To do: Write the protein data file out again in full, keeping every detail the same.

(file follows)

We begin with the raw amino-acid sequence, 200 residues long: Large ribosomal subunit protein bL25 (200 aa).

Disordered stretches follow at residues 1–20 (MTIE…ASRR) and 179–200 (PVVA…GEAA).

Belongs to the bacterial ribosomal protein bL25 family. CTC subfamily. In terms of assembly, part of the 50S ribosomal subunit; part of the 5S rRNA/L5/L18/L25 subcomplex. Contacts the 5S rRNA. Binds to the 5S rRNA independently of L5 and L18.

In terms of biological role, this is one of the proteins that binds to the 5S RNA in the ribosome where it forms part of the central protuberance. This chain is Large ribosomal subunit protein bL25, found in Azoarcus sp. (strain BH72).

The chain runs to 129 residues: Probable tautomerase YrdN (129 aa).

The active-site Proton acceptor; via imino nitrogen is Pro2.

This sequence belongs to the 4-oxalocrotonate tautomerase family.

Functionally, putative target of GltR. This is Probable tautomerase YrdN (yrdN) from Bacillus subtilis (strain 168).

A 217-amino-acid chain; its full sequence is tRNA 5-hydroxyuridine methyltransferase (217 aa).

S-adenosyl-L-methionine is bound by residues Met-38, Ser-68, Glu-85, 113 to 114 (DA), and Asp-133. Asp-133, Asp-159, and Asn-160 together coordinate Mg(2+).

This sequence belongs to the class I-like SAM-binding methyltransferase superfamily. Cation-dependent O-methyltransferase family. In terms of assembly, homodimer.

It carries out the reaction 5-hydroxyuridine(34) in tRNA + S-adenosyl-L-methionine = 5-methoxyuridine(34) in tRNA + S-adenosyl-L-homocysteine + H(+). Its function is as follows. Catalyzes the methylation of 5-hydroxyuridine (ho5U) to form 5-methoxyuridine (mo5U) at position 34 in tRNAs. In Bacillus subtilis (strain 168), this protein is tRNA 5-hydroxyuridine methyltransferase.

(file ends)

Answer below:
We begin with the raw amino-acid sequence, 200 residues long: Large ribosomal subunit protein bL25 (200 aa).

Disordered stretches follow at residues 1–20 (MTIE…ASRR) and 179–200 (PVVA…GEAA).

Belongs to the bacterial ribosomal protein bL25 family. CTC subfamily. In terms of assembly, part of the 50S ribosomal subunit; part of the 5S rRNA/L5/L18/L25 subcomplex. Contacts the 5S rRNA. Binds to the 5S rRNA independently of L5 and L18.

In terms of biological role, this is one of the proteins that binds to the 5S RNA in the ribosome where it forms part of the central protuberance. This chain is Large ribosomal subunit protein bL25, found in Azoarcus sp. (strain BH72).

The chain runs to 129 residues: Probable tautomerase YrdN (129 aa).

The active-site Proton acceptor; via imino nitrogen is Pro2.

This sequence belongs to the 4-oxalocrotonate tautomerase family.

Functionally, putative target of GltR. This is Probable tautomerase YrdN (yrdN) from Bacillus subtilis (strain 168).

A 217-amino-acid chain; its full sequence is tRNA 5-hydroxyuridine methyltransferase (217 aa).

S-adenosyl-L-methionine is bound by residues Met-38, Ser-68, Glu-85, 113 to 114 (DA), and Asp-133. Asp-133, Asp-159, and Asn-160 together coordinate Mg(2+).

This sequence belongs to the class I-like SAM-binding methyltransferase superfamily. Cation-dependent O-methyltransferase family. In terms of assembly, homodimer.

It carries out the reaction 5-hydroxyuridine(34) in tRNA + S-adenosyl-L-methionine = 5-methoxyuridine(34) in tRNA + S-adenosyl-L-homocysteine + H(+). Its function is as follows. Catalyzes the methylation of 5-hydroxyuridine (ho5U) to form 5-methoxyuridine (mo5U) at position 34 in tRNAs. In Bacillus subtilis (strain 168), this protein is tRNA 5-hydroxyuridine methyltransferase.